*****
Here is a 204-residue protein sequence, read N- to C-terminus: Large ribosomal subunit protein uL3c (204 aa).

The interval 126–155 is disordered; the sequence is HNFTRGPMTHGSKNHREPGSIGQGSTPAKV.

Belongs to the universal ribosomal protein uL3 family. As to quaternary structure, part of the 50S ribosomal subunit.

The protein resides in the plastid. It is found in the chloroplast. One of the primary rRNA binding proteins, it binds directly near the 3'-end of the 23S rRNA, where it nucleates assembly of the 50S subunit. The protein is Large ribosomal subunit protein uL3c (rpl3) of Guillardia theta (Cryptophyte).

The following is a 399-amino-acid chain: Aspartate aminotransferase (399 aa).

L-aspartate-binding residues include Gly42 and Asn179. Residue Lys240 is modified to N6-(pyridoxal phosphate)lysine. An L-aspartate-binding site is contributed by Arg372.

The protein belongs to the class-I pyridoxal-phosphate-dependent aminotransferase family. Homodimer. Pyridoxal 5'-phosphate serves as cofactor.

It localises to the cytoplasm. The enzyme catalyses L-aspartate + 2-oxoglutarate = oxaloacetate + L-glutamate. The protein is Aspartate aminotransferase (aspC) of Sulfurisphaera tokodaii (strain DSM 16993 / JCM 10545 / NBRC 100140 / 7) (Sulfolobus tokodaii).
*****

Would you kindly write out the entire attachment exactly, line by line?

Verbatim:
Here is a 204-residue protein sequence, read N- to C-terminus: Large ribosomal subunit protein uL3c (204 aa).

The interval 126–155 is disordered; the sequence is HNFTRGPMTHGSKNHREPGSIGQGSTPAKV.

Belongs to the universal ribosomal protein uL3 family. As to quaternary structure, part of the 50S ribosomal subunit.

The protein resides in the plastid. It is found in the chloroplast. One of the primary rRNA binding proteins, it binds directly near the 3'-end of the 23S rRNA, where it nucleates assembly of the 50S subunit. The protein is Large ribosomal subunit protein uL3c (rpl3) of Guillardia theta (Cryptophyte).

The following is a 399-amino-acid chain: Aspartate aminotransferase (399 aa).

L-aspartate-binding residues include Gly42 and Asn179. Residue Lys240 is modified to N6-(pyridoxal phosphate)lysine. An L-aspartate-binding site is contributed by Arg372.

The protein belongs to the class-I pyridoxal-phosphate-dependent aminotransferase family. Homodimer. Pyridoxal 5'-phosphate serves as cofactor.

It localises to the cytoplasm. The enzyme catalyses L-aspartate + 2-oxoglutarate = oxaloacetate + L-glutamate. The protein is Aspartate aminotransferase (aspC) of Sulfurisphaera tokodaii (strain DSM 16993 / JCM 10545 / NBRC 100140 / 7) (Sulfolobus tokodaii).